America's favorite "Creepy porn lawyer" is having a rough few weeks.

Last month, a judge ordered Los Angeles attorney Michael Avenatti to pay a former employee nearly $5 million in unpaid wages. The next day, the Daily Beast pasted Avenatti, detailing his irresponsible spending habits that included rides on private jets and stays in five-star hotels. But perhaps worst of all, Avenatti was arrested earlier this week on a felony domestic violence charge following an alleged altercation with an unknown woman.

The woman, initially identified as Avenatti's wife, though that was later determined not to be true, has yet to be identified. But Avenatti, who says he's still considering a run for the Democratic nomination in 2020, has vehemently denied the charges. Meanwhile, porn actress Stormy Daniels, Avenatti's star client, has said she would "seek new representation" if Avenatti is proven guilty.

Avenatti

And to that list of woes, we can now add one more: According to the Los Angeles Times, Avenatti lost an appeal on Friday to stop his former law firm from being evicted from its Newport Beach offices. Avenatti's (soon-to-be former) landlord sued for eviction after his firm, Eagan Avenatti, missed $213,254 in rent payments over four months. The firm now has until 6 am on Nov. 1 to vacate the building. However, Avenatti skipped the hearing, just like he had skipped an October hearing where the eviction order was initially handed down.

When approached by the media, Avenatti tried to spin the eviction as a "non event", even as he argued in court that he had an oral agreement with his landlord to retain the space for his new firm, Avenatti & Associates.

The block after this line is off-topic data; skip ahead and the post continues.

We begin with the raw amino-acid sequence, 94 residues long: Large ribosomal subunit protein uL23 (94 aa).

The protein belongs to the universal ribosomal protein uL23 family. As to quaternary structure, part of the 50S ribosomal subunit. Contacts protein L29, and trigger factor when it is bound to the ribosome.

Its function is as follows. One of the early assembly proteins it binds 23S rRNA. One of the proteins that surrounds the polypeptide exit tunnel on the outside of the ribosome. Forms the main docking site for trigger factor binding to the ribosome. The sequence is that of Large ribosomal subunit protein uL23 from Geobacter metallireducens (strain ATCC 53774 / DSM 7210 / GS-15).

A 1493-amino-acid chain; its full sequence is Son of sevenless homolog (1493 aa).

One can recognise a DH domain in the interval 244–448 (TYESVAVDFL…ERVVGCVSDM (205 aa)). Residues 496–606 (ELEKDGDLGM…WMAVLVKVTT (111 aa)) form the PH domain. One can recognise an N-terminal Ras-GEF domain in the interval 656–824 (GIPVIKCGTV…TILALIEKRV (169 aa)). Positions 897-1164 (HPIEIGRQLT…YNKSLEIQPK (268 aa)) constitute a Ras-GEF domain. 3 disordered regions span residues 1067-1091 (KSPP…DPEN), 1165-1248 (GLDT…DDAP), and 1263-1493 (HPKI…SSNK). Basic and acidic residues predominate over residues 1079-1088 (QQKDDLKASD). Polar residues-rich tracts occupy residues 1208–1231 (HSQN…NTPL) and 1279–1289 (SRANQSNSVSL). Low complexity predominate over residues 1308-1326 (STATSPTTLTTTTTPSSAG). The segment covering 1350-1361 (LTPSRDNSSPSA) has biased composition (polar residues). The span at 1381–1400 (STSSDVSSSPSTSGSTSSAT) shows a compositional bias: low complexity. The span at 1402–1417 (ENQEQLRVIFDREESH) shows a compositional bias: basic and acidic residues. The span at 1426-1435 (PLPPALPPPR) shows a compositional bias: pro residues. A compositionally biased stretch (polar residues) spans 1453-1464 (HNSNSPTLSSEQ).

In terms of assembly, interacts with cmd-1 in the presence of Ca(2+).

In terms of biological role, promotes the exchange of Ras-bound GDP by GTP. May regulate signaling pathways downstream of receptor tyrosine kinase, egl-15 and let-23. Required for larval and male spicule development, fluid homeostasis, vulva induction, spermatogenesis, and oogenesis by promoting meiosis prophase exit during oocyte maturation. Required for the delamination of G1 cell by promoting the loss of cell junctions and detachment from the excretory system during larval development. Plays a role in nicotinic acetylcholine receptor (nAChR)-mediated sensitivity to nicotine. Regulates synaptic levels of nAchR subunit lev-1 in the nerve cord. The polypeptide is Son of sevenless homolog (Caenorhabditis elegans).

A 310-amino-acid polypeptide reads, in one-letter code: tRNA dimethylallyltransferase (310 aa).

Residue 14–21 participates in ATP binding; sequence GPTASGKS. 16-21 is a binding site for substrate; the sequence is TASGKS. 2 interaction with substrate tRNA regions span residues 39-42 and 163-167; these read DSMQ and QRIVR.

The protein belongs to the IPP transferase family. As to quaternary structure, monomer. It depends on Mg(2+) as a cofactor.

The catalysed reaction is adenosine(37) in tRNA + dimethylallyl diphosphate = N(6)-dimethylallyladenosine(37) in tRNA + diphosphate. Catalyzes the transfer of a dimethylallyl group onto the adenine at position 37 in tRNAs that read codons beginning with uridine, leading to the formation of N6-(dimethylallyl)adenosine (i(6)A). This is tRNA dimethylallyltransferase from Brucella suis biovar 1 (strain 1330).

Asked about the eviction order in an email, Avenatti responded, "It does not matter as Eagan Avenatti, my former firm, was already in the process of moving. A non-event."

On Oct. 31, Avenatti asked the court to stop the eviction, saying Avenatti & Associates, another entity that he owns, had an "oral rental agreement with the landlord" that must be honored.

The landlord denied there was any such agreement.

Avenatti says the two businesses are distinct firms, but they function as the same law practice with the same lawyers and support staff in the same Newport Beach office suite.

Avenatti's former firm petitioned for federal bankruptcy protection last year. More recently, Avenatti has claimed in court documents that his new firm, Avenatti & Associates, owns 75% of Eagan Avenatti, and that the two firms share resources like offices and staff.

But while the eviction is just the latest blow to Avenatti's reputation, we imagine the lawyer will quickly occupy himself by bigger concerns - like suing TMZ.